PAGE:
Police hail cash and drug swoops on crime gangs

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POLICE chiefs have hailed the seizure of tens of millions of pounds in cash and drugs from serious organised crime groups as a sign specialist teams set up to take on Yorkshire’s most notorious gangsters are winning the battle.

Officers from the roads policing team, set up in 2008 and which is part of Odyssey, the umbrella name for all operational, intelligence and crime units across Yorkshire, helped seize £4.2m in Class A and B drugs between October 2011 and September 2012, as well as nearly £900,000 in money and £504,000 worth of stolen vehicles.

A further £250,000 in counterfeit goods was also recovered as well as £739,500 under the Proceeds of Crime Act.

Other key successes being highlighted in the past 12 months are a recent multi-million pound drugs ring smashed on the east coast, and foiling an attempt to smuggle £2.2kg of heroin into Rotherham from Pakistan by hiding it in footballs.

Meanwhile, in May, Russell Barratt, 50, of Maggot Farm, Stocking Lane, Knottingley, was given an immediate custodial sentence of two years and three months by Leeds Crown Court for three offences of handling stolen goods.

A long-running investigation by the Serious Organised Crime Agency, HM Revenue and Customs, the Environment Agency and South Yorkshire, West Yorkshire and Humberside Police uncovered the farm was being used to strip down stolen agricultural vehicles taken to the site by organised crime gangs.

“These are very impressive results,” said Deputy Chief Constable Mark Whyman.

“There are companies all over the UK who situate themselves in Yorkshire because of the road connections. That presents an opportunity for criminal groups as well that we can respond to.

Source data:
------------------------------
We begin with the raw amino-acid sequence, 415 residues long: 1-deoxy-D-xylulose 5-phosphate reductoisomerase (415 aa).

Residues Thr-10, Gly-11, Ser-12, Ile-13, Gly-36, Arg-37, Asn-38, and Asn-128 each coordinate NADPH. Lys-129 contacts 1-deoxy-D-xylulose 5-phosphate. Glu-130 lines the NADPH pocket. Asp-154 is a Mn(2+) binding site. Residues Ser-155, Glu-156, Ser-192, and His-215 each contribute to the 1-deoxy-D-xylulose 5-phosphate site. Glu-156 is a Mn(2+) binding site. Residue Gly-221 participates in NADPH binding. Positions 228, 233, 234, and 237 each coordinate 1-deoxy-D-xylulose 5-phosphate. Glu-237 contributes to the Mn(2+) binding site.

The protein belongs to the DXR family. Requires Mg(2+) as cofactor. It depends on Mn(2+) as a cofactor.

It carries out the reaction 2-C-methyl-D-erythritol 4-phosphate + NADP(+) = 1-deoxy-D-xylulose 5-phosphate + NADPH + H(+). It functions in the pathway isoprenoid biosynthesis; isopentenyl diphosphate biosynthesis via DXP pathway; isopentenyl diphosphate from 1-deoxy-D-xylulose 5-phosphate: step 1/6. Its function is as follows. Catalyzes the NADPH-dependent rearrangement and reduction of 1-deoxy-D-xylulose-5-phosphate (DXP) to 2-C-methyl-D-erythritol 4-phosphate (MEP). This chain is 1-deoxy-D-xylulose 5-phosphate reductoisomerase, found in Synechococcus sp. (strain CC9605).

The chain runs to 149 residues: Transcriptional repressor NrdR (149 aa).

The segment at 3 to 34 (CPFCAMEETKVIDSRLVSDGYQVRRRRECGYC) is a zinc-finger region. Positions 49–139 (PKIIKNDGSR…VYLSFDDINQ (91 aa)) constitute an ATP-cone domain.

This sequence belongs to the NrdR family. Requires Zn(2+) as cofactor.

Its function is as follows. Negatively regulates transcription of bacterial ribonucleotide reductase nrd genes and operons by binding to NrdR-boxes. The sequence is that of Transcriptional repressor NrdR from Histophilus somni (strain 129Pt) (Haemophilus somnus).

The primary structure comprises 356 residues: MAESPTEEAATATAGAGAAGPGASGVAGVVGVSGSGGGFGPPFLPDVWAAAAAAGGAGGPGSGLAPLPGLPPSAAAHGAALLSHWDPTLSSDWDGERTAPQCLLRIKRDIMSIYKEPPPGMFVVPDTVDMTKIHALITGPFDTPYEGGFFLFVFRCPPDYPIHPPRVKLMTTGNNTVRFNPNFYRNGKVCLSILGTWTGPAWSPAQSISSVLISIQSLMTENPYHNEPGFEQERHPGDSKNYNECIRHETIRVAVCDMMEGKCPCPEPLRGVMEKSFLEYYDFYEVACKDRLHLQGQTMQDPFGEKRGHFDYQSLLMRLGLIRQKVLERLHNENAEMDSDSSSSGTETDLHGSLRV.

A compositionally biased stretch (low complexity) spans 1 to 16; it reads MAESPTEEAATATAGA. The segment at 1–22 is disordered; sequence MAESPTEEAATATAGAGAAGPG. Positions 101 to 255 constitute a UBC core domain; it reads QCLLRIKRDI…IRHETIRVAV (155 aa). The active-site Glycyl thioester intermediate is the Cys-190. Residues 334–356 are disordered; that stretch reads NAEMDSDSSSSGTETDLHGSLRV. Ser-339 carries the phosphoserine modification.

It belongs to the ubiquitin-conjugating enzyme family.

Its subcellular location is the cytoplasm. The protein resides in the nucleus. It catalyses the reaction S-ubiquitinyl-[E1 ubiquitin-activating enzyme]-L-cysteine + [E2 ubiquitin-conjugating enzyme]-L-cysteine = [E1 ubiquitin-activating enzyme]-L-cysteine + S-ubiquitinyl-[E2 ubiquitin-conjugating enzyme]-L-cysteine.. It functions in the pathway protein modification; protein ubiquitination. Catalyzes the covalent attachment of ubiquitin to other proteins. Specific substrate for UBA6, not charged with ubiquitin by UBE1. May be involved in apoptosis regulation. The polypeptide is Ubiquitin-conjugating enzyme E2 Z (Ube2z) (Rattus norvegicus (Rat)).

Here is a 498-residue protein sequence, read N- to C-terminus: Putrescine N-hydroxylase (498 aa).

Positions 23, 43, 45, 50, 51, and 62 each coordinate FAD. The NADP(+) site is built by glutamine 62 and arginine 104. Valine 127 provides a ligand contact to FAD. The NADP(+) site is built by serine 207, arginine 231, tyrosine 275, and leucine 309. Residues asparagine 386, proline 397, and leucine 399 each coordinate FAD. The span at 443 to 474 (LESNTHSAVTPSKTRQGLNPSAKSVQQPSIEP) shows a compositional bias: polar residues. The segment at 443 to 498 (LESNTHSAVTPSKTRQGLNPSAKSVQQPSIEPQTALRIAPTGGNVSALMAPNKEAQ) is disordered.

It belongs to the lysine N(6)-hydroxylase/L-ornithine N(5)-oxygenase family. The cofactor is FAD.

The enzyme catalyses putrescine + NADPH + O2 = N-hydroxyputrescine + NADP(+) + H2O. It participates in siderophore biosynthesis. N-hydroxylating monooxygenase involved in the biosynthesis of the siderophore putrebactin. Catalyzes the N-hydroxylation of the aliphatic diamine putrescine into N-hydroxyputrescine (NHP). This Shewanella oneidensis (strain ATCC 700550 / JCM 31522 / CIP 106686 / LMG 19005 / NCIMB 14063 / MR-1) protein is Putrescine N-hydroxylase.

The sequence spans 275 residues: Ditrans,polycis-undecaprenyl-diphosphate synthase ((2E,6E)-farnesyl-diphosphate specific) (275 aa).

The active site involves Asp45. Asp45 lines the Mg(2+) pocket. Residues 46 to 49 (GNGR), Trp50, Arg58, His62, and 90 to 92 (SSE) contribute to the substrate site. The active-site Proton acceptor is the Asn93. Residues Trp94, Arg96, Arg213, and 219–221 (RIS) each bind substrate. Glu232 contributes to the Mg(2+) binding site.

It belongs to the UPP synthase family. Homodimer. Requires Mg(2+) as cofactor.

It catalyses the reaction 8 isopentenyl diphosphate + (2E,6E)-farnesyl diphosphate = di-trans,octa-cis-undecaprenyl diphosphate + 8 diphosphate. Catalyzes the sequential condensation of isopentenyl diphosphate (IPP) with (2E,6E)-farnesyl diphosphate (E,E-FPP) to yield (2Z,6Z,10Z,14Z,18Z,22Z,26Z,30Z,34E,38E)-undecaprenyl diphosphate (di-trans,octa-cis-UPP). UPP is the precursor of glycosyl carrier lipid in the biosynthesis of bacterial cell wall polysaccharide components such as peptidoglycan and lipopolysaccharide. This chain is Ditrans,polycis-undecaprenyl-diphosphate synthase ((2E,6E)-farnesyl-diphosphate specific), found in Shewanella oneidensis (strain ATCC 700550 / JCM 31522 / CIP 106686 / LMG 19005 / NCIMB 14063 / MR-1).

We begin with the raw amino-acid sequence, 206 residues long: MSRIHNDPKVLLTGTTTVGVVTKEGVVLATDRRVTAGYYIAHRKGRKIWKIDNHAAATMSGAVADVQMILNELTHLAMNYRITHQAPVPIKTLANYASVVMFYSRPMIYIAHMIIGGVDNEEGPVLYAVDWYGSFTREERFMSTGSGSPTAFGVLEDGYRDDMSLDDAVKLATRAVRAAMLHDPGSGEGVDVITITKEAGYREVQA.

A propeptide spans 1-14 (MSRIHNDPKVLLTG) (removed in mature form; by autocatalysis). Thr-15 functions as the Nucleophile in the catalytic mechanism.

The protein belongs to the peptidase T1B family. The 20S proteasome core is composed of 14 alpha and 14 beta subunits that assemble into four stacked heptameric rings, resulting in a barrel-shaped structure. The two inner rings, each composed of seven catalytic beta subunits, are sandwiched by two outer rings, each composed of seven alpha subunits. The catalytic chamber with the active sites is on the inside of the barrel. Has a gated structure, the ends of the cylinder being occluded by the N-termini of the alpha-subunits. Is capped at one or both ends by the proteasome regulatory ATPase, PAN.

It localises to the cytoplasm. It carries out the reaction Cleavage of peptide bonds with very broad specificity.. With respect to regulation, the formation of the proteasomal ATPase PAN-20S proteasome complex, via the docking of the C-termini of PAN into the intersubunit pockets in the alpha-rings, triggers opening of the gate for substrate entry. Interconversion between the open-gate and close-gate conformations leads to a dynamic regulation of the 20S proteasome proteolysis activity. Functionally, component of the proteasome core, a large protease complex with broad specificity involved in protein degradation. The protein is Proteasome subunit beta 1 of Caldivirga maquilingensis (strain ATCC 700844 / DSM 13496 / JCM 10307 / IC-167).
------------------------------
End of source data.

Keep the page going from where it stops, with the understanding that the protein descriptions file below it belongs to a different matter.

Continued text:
“These are good relatively recent cases with a large number going through the courts.

“These are sophisticated groups with links nationally and internationally. Looking at the national figures, our level of risk is lower, but we cannot be complacent.

“We have got a lot of organised crime groups operating across areas involved in people trafficking, firearms and drugs.”

Mr Whyman added: “My message to the criminals is we will continue to take the cash off them and make sure crime doesn’t pay.”

Last month the Yorkshire Post revealed that new research showed a criminal network of 1,644 offenders has now spread across the region described as the most sophisticated ever seen, with a clear link established between children as young as 10 in urban street gangs being groomed to “graduate” into more serious organised groups.

Of the 244 organised crime groups uncovered across Yorkshire and the Humber, around 75 per cent are believed to operate across police force boundaries co-ordinating crime in other parts of the region and country, as well as having connections across the world.

This has been reinforced by research in Bradford, called Operation Yeoman and conducted over the past 12 months by the Regional Policing Unit, Serious Organised Crime Agency and West Yorkshire Police, which has obtained the clearest ever picture of organised crime in the city.

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